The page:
Estate Planning Guide for a Special Needs Child

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Estate planning for parents with a child with special needs is simply having a financial plan to direct you in making your financial choices. It involves coming up with a goal and using techniques that will help you reach the goal.

No successful plan starts without an end in mind. Yet most estate planning attorneys never properly address the question of what the clients goals are for themselves or their children’s day-to-day life after they pass. For individuals who are prone to and maybe unable to communicate their ideas, the need to capture this vision is even more empathetic.

No one is more unique than an individual with a disability. Parents or other aids will have built up an intimate understanding of the individual. Things like important milestones, sources of comfort, favorite possessions, pet peeves, special talents, including hidden fears. If no time is taken to record this knowledge an invaluable asset will die with that parent or supporter.

One, get your clients to at least start. Even if all the answers are not readily glaring, an imperfect plan is far better than no plan. The simple act of “doing” always creates it own answers. Several clients may not have fully developed plans for all of these ideas. In some ways your legal “cart” may come before the vision “horse,” but at least your clients will be started with some protection in place.

Two, even once created a plan will be an evolving process. Government programs are modified, people, and goals change as well. The plan should change with them. It is not a failure to make further changes, it is as sigh of evolution.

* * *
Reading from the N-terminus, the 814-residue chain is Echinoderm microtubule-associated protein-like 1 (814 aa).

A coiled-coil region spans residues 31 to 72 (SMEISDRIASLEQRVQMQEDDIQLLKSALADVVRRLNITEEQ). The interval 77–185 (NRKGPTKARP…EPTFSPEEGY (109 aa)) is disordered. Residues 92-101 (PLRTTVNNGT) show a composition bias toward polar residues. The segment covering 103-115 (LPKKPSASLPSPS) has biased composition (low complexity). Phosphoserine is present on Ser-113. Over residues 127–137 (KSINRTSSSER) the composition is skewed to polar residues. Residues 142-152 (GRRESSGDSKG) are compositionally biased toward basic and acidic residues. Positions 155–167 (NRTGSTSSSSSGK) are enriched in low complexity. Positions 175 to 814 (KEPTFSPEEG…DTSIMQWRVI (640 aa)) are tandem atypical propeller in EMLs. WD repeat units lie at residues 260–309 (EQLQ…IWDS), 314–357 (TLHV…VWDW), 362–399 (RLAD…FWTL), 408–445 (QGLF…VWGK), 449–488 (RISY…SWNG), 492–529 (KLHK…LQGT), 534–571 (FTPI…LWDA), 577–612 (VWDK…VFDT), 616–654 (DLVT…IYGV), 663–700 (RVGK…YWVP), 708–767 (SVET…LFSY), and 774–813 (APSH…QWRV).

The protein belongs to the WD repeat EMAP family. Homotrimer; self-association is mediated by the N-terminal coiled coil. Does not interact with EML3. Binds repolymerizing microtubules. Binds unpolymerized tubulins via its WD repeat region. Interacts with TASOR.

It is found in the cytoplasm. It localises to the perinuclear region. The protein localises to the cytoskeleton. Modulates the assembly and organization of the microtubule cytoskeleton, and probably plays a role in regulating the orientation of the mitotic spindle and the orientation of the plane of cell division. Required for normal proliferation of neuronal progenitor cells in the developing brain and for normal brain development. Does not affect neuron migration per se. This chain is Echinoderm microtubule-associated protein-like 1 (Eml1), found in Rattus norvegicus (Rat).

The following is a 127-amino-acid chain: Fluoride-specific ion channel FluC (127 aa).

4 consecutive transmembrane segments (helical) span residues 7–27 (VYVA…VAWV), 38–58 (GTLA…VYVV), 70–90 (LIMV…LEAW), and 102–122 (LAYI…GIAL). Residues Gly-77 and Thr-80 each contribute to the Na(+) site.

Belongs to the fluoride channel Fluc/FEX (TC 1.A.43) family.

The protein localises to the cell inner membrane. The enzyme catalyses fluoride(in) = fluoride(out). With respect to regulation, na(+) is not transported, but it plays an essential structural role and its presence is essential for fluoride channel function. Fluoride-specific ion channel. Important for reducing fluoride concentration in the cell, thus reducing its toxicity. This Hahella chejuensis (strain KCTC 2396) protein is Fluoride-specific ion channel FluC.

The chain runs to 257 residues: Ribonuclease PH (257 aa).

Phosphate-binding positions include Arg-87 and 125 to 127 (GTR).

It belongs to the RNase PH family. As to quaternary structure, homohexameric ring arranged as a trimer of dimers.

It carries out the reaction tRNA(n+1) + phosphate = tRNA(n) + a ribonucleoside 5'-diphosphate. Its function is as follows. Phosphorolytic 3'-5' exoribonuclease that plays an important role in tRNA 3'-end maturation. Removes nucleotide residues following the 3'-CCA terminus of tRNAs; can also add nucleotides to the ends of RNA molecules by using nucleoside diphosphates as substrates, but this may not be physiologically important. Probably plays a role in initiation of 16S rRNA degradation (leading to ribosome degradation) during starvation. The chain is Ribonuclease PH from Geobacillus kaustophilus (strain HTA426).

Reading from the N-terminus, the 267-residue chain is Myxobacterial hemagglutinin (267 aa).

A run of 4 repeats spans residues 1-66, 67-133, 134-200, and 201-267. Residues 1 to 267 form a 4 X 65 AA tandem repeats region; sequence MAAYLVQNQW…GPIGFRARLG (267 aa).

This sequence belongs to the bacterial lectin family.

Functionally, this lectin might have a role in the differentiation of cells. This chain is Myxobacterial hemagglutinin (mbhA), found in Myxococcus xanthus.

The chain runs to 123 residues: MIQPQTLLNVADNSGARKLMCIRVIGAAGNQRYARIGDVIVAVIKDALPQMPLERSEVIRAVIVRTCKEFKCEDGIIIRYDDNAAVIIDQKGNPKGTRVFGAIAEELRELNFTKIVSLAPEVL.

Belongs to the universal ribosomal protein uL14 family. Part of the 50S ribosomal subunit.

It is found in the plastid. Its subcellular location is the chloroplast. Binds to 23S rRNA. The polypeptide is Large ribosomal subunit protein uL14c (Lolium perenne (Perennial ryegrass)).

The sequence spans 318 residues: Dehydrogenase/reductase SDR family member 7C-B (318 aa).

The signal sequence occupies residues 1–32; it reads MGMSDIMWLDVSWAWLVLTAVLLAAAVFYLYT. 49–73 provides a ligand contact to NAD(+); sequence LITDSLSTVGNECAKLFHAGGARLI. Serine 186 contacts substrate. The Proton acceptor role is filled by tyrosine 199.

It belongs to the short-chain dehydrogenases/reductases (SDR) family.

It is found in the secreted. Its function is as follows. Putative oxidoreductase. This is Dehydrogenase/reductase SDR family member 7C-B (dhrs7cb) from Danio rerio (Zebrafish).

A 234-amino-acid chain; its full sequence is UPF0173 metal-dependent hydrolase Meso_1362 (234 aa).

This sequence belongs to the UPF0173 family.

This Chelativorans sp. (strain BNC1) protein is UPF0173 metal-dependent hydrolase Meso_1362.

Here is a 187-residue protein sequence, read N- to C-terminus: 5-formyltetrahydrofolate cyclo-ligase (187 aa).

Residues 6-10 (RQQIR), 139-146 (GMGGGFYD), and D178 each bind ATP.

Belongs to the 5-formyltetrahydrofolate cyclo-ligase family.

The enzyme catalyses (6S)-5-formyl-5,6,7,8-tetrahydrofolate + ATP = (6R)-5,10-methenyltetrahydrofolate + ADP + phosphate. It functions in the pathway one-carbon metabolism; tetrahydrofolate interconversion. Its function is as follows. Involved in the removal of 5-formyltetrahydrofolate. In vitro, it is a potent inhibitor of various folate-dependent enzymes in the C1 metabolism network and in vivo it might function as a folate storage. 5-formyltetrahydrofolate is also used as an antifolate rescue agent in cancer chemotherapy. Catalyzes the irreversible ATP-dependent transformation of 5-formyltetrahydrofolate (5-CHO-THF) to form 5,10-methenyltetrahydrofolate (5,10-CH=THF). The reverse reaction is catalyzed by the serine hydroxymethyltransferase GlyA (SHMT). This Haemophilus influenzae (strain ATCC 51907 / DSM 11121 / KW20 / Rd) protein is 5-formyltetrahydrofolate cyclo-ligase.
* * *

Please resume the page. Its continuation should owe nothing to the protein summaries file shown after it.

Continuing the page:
The parents of a child with special needs, reduced mental capacity or whose physical challenges will stop him or her from managing his or her own affairs, will likely want to make sure that their own estate planning will address the special needs of their child. There are usually two parts to this:

The parents need to think about planning for what occurs after they both pass away. In addition, they need to plan for the unforeseen during the lifetimes of the parents. Accordingly, estate planning for the parent’s assets can be shared into the following two phases

  • Planning that will operate during the parents’ lifetimes – This is known as living or inter vivos planning and can include the following:

A Power of Attorney (or Financial Representation Agreement).

A Health Care Representation Agreement.

The establishment of a living (inter vivos) trust.

  • Planning that will become effective only on the parent’s death – This is referred to as “testamentary” planning and includes the following:

A Will.

Beneficiary designations under a registered retirement savings plan (RRSP), registered retirement income fund (RRIF) or life insurance policy.

Let’s take a look at what estate planning is.

What is estate planning?

Estate planning is the process of indicating how you want your estate to be handles after your death or if you are incapacitated and unable to handle things on your own. The most common estate planning definition is “the process of making plans for the management and transfer of your estate after your death, using a will, trust, insurance policies and/ or other devices. “ Estate planning has been around for several years, but is becoming very common.

Need an estate planning attorney?

Planning an estate can be a complicated process. It involves a lot of paperwork and legal documents like power of attorney, trust, will, etc. Thus, if you want to plan your estate the right way, it is important that you contact a professional.

An estate planning attorney can help you in several ways. This professional can help you plan your estate and help you create the necessary estate planning documents. If you need to update your estate plan, this professional can be of help as well. Also, if you have concerns or questions, contacting an estate planning attorney is the best way to find answers.

We boast of competent estate planning attorneys who can help you navigate the tough estate planning process. Simple get in touch with our office so we can offer you or your loved ones our professional services.

DISCLAIMER: The information provided in this blog is for informational purposes only and should not be considered legal advice. The content of this blog may not reflect the most current legal developments. No attorney-client relationship is formed by reading this blog or contacting Morgan Legal Group.

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